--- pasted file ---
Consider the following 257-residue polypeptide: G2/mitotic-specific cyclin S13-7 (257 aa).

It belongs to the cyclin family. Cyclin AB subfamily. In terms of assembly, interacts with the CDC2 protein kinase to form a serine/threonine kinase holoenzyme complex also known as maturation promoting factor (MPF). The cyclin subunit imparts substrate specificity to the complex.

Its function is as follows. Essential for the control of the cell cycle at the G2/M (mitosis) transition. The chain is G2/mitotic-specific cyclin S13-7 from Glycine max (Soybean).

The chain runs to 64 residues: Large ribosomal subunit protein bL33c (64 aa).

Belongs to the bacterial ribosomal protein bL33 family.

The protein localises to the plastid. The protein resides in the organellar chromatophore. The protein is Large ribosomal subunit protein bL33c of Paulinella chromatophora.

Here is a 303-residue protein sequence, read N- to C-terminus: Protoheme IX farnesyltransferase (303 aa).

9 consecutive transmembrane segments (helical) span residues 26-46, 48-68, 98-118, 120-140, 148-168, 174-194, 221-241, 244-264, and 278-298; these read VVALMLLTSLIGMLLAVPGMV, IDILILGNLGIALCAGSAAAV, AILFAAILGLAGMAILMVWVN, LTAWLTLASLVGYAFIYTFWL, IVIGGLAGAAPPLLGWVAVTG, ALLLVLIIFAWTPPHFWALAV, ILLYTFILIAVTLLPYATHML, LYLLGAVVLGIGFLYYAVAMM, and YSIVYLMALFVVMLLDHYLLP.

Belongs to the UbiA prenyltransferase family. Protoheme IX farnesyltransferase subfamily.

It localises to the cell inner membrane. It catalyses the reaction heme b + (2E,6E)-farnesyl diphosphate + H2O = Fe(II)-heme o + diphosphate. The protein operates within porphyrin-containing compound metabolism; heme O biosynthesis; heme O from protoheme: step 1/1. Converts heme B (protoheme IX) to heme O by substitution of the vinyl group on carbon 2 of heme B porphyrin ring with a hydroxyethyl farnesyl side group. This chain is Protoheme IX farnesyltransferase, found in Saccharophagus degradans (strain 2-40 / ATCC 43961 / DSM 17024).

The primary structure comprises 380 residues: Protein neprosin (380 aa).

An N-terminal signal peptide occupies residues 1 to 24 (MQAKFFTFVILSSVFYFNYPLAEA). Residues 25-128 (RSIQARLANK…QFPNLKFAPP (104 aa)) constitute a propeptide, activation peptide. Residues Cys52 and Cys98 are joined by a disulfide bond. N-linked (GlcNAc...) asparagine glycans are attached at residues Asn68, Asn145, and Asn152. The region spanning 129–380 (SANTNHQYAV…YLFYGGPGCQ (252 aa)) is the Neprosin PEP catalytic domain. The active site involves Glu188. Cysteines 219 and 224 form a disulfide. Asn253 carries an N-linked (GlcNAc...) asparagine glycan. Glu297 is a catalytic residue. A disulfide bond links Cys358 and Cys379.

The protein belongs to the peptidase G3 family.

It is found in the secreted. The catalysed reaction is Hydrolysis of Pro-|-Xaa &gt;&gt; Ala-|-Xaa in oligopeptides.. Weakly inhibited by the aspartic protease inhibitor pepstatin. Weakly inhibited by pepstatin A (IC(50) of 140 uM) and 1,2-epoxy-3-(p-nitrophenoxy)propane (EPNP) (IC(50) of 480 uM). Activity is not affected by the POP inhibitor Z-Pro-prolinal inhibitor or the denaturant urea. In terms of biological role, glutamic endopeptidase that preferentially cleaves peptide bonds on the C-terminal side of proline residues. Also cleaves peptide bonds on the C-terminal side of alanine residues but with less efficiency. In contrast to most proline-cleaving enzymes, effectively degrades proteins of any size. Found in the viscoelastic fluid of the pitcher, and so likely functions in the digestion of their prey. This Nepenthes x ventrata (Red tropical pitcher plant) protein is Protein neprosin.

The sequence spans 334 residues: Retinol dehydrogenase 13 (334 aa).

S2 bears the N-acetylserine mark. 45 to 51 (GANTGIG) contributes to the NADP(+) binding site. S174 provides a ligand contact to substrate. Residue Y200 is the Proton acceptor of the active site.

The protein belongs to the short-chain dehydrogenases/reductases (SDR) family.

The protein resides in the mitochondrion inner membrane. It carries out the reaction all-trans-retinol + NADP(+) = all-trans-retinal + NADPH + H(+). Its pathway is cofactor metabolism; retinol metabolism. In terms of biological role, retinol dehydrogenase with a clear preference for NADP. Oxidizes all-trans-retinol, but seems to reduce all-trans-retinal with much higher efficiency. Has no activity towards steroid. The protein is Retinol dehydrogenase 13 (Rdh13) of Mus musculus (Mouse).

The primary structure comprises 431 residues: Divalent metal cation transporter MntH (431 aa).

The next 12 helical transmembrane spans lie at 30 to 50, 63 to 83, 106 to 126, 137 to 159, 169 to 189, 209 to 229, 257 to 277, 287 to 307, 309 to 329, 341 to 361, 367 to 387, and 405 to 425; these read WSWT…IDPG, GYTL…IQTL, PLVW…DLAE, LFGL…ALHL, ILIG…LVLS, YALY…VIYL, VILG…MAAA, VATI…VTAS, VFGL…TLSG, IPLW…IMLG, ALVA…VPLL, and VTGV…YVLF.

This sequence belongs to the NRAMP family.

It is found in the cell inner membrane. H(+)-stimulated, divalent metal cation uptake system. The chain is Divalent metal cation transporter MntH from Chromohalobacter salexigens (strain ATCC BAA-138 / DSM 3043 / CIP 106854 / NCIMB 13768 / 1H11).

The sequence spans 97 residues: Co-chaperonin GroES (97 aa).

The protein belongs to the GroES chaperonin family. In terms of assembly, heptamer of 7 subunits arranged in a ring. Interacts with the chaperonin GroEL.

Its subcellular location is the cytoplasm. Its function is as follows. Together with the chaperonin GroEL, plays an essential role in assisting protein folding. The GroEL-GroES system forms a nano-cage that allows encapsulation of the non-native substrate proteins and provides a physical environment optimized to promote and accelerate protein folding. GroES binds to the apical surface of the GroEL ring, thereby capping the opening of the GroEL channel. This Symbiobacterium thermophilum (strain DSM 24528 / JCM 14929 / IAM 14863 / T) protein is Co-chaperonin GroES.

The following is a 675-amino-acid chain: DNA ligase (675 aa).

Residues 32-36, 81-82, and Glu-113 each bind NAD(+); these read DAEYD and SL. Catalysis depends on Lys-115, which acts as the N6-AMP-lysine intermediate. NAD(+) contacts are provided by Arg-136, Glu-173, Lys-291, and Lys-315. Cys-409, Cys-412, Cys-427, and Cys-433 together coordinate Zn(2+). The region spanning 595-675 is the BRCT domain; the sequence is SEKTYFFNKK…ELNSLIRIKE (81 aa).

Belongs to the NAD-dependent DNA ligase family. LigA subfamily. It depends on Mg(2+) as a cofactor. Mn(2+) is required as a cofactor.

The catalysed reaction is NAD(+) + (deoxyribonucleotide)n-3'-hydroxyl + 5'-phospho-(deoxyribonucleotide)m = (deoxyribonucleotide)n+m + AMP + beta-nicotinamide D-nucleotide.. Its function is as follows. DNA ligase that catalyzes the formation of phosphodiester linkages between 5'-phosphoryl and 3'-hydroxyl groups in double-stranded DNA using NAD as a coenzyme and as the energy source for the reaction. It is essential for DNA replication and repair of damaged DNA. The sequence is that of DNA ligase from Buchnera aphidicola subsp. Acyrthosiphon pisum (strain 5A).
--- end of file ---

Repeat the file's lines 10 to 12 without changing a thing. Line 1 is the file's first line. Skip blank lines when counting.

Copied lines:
It localises to the cell inner membrane. It catalyses the reaction heme b + (2E,6E)-farnesyl diphosphate + H2O = Fe(II)-heme o + diphosphate. The protein operates within porphyrin-containing compound metabolism; heme O biosynthesis; heme O from protoheme: step 1/1. Converts heme B (protoheme IX) to heme O by substitution of the vinyl group on carbon 2 of heme B porphyrin ring with a hydroxyethyl farnesyl side group. This chain is Protoheme IX farnesyltransferase, found in Saccharophagus degradans (strain 2-40 / ATCC 43961 / DSM 17024).

The primary structure comprises 380 residues: Protein neprosin (380 aa).

An N-terminal signal peptide occupies residues 1 to 24 (MQAKFFTFVILSSVFYFNYPLAEA). Residues 25-128 (RSIQARLANK…QFPNLKFAPP (104 aa)) constitute a propeptide, activation peptide. Residues Cys52 and Cys98 are joined by a disulfide bond. N-linked (GlcNAc...) asparagine glycans are attached at residues Asn68, Asn145, and Asn152. The region spanning 129–380 (SANTNHQYAV…YLFYGGPGCQ (252 aa)) is the Neprosin PEP catalytic domain. The active site involves Glu188. Cysteines 219 and 224 form a disulfide. Asn253 carries an N-linked (GlcNAc...) asparagine glycan. Glu297 is a catalytic residue. A disulfide bond links Cys358 and Cys379.